Wednesday, September 24, 2014

A strategic plan

The Board of Directors met in August to do some much-needed Strategic Planning for the Network. After an intense weekend, we now have a roadmap for the next few years. The bottom line: there's an overwhelming amount of work to do, and a lot of expenses to pay for. Even though we're an all-volunteer organization at present, there are still substantial costs.

Our basic annual overhead (postage, website, state registrations and filings, one in-person board meeting, etc.) amounts to approximately $10,000 per year. We had a presence at three major conferences this year, and we'd like to attend more. At a minimum, we should be sending at least a couple people to represent the Network at the key gatherings for endocrinologists (like the ICE/ENDO conference our president Becky Mock attended in June), bone metabolism doctors and researchers (like the ASBMR conference that Becky and our treasurer Geoff Edelson recently attended), pediatricians and dentists.

No matter how much we work to minimize the expenses, conference attendance can be costly even though we do our best to get "scholarships" to waive some of the fees. In addition, we have to cover the cost of printing/shipping flyers and other booth handouts, and the custom-designed banner for the booth (a one-time cost incurred this year, to be reused as long as possible).

If you do the math, it works out that in order to attend four conferences a year, we need to have between $12,000 and $16,000 available in our budget, in addition to the $10,000 of overhead costs. That brings our annual budget, for the absolute minimum amount of work we'd like to be doing, to around $25,000.

The minimum budget doesn't include anywhere near all of the projects we'd like to be doing. This year, we made our first-ever donation – but not as much as we would have liked – to an XLH clinical research project (more on that later), and we'd like to support significantly more such research. There are also plenty more important conferences we could attend, up to one a month, but adding eight more to our schedule would require an additional $30,000 in the budget.

Another major project that we're nibbling away on, as monies become available, is increasing the opportunities for members to interact with each other more, both in person and virtually. We're also looking into ways to better recognize our global community by sharing information and support in multiple languages. These two projects alone will add significantly to our budget (in addition to hundreds of hours of unpaid work donated by board members and other volunteers).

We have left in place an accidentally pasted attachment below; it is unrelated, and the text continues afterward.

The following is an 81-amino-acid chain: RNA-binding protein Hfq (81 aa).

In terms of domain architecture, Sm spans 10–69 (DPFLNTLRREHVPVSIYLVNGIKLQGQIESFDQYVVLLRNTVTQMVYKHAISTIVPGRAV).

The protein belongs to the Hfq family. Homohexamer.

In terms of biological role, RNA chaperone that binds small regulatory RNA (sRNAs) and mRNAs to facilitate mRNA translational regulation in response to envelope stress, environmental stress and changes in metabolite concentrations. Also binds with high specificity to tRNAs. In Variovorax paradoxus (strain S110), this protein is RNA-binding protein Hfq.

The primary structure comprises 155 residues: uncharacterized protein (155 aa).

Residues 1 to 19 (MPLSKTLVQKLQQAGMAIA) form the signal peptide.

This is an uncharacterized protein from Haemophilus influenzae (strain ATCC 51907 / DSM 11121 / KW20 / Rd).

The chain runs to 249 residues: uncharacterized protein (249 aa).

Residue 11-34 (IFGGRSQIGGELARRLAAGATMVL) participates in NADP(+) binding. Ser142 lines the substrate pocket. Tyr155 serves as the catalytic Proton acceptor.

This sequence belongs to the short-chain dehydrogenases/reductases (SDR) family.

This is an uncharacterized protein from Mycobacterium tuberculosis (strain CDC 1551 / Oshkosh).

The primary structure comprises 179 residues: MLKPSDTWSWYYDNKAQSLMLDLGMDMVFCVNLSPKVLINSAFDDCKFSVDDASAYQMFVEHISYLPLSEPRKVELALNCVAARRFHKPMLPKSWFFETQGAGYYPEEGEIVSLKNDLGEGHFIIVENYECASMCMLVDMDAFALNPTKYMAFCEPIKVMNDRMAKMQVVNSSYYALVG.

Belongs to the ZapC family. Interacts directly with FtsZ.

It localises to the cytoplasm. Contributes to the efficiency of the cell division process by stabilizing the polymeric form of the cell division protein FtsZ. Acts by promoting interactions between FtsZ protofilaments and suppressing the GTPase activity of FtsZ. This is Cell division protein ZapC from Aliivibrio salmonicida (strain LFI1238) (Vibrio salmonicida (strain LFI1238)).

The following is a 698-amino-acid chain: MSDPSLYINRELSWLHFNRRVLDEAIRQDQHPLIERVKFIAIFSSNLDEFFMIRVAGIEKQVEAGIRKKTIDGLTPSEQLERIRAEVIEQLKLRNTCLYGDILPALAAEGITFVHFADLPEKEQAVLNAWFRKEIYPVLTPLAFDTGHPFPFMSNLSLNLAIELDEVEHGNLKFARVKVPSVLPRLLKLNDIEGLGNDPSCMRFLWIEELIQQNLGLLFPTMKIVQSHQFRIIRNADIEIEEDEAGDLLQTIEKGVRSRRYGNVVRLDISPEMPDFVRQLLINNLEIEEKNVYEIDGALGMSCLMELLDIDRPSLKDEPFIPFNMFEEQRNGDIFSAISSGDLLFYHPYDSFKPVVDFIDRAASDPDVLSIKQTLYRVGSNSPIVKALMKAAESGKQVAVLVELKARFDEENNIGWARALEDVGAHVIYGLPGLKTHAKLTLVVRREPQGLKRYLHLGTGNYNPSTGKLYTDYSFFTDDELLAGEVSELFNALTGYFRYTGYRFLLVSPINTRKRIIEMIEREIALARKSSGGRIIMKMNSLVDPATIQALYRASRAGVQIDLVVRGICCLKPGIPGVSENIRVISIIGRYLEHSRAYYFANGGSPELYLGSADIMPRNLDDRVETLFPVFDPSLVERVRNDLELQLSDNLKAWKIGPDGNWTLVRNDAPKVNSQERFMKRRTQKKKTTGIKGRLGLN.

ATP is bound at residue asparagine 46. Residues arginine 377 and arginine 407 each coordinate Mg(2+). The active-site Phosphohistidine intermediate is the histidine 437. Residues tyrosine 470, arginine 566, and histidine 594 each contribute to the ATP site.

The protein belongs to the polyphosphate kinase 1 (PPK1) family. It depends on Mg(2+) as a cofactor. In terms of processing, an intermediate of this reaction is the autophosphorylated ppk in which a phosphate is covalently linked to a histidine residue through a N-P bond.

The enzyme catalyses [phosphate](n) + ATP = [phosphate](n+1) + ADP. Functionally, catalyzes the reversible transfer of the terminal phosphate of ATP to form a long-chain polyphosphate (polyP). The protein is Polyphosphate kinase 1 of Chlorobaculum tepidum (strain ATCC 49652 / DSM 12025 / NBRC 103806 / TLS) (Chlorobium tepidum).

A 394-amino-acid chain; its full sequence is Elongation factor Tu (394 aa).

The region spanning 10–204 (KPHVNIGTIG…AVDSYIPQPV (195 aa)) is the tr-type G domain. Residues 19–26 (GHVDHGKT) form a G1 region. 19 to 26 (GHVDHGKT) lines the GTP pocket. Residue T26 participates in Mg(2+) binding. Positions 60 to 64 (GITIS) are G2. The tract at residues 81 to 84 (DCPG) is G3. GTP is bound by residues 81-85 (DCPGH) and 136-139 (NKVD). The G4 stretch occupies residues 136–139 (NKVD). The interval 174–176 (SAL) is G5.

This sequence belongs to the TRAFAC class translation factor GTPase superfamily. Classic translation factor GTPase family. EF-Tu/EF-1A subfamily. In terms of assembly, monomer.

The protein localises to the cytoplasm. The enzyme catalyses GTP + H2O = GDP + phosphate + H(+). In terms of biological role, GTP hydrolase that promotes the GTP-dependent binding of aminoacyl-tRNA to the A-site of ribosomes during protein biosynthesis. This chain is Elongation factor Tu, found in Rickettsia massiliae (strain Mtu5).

An even more expensive project in our Strategic Plan is the ultimate goal of hiring a full-time executive director to take care of the Network's day-to-day business, freeing the board members to focus more on the strategizing and hands-on work that only someone who has direct experience with XLH can do.

Sure, those are huge, long-term goals, and we'll need to take some baby steps to get there, but with your support, we can do it.

Wednesday, September 17, 2014

A different kind of challenge

Since the Network's inception in 1996, the members have talked a lot about our medical challenges and experiences, but now we'd like to expand the conversation to get a better idea of what our lives look like. Toward that end, we're challenging you to take a picture (or three) that reflects the theme of "What XLH means to me."

Before you start focusing your camera, take a minute to reflect on the wide range of the XLH experience. It's an unfortunate fact that many XLH patients (and their caretakers) spend more than their fair share of time in medical and dental offices, but there's so much more to our lives than those experiences. An XLH child competing on the swim team, winning a ribbon at a science fair or rebuilding a car engine is every bit as much a part of the XLH life as the doctors' visits. Sure, sometimes there are tears, but other times there's laughter, or at least determination and courage, in the face of challenges. No one thing defines us all, or captures every moment of our lives. So, let's see the diversity of what XLH looks like!

We'll collect the pictures for the next six weeks or so (until November 1st), and then share the very best ones with the our global community in December.

We're particularly excited to have a talented guest judge, Laura Hensser, who will choose those very best pictures after the board of directors has narrowed down the submissions to a manageable number. Laura Hensser is a photographer and a Curatorial Project Assistant with London's Tate Modern. She has a Masters of Curation from the Chelsea School of Art in London.

If you'd like to participate in this challenge,  there are just three things to remember:

1. You  have to be a member of the Network (or the child of an adult member) to participate.

2. You can submit up to three pictures per member by sending the digital files to In the subject line of the email, please indicate either: "challenge, adult" or "challenge, minor."

3. Some pictures may be chosen for promotional use by the Network, so we'll need to have a written release from you. Along with the picture file(s), please attach a PDF file of the signed photo release (parents/guardians must sign for anyone under the age of 18). We'll have the download link soon. If you can't scan the signed release to send it back as a digital attachment, you can print the form, sign it and mail it to our headquarters: 911 Central Ave. #161, Albany, NY 12206.

If you have any questions that aren't addressed here, please post them to the listserv, so everyone can see our answers.